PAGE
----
Sources: Authorities’ data; and IMF staff estimates and projections.

13. Reducing the fiscal deficit is urgently needed to contain immediate inflationary pressure and anchor exchange rate expectations. Staff recommends that the fiscal deficit be reduced to about 4 percent of GDP in 2015/16, which would constitute a countercyclical measure to address the growing macroeconomic imbalances. This target can be achieved through a combination of measures in revenue mobilization and expenditure reprioritization in the upcoming 2015/16 supplementary budget expected in coming months. The budget should implement the collection of the commercial tax on telecom services which was postponed earlier this year and reduce low-priority current spending, including on goods and services, and travel expenses. While expenditures on health, education and infrastructure should be protected, transfers to Regions and States should be contained in line with their implementation capacity and spending responsibilities. Over the medium term, a new fiscal rule aimed at addressing volatile gas revenues can be considered (see paragraph 24).

Fiscal Adjustment(Percent of GDP)
Baseline NFCPS budget deficit−4.8−4.7
Adjustment NCPS budget deficit−4.1−4.2
Recommended adjustments:0.70.5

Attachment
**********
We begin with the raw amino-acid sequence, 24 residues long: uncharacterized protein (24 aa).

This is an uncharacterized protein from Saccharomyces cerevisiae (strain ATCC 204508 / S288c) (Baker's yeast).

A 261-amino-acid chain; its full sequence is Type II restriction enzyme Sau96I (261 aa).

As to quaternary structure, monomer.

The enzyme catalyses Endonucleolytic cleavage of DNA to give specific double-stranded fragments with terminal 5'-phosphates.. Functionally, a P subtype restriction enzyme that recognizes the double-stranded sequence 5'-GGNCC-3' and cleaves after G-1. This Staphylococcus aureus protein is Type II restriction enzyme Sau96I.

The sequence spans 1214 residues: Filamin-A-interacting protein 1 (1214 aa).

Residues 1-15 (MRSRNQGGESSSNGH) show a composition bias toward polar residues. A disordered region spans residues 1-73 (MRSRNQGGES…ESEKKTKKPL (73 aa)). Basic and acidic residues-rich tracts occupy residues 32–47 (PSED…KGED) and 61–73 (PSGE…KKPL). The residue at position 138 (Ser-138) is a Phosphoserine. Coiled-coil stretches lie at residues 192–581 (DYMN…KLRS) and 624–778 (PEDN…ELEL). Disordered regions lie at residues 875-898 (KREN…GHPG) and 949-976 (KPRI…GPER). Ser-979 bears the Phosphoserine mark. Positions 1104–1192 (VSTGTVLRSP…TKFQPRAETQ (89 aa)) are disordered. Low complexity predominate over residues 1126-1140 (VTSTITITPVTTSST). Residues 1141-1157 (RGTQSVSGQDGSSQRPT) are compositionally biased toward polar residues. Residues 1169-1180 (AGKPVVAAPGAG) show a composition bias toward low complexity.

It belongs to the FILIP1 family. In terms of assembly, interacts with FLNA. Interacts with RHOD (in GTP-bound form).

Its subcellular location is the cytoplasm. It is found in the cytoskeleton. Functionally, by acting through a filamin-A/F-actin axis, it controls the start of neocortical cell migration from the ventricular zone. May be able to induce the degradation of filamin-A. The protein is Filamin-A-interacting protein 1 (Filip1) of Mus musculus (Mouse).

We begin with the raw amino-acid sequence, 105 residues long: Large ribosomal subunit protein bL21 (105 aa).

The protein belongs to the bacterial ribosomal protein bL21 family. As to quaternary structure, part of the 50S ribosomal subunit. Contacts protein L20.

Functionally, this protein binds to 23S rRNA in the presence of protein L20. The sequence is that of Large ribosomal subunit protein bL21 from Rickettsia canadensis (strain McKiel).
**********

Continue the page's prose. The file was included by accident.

Tax revenue measures0.050.5
Expenditure measures0.68
Transfers to States and Regions0.34
Other non-wage non-interest spending0.34
Source: IMF staff calculations.
Source: IMF staff calculations.

14. Automatic CBM financing of the residual gap in the fiscal deficit should be terminated and replaced by issuance of government securities. Staff welcomes the establishment of the Treasury Department in September 2014 and the launch of T-bill auctions in January 2015. To attract substantially larger volumes of bids that are needed to meet the CBM’s reserve money target, it is urgent that the Ministry of Finance allows the interest rate at T-bill auctions to rise. Continued efforts will also be needed to integrate the auction with budget execution and cash management. In particular, the volume of fortnightly T-bill sales needs to be spread out to reduce pressures to issue large volumes of T-bills to the CBM at the end of the fiscal year. In addition, like domestic banks, foreign bank branches operating in Myanmar should be allowed to purchase government securities to broaden the government’s funding base. This will also provide better options for bank liquidity management and aid the development of the money markets.

Tightening monetary policy and ensuring exchange rate flexibility

Reserve Money: Baseline vs. Adjustment Scenarios

(Percent, y/y)

Sources: Authorities’ data; and IMF staff estimates and projections.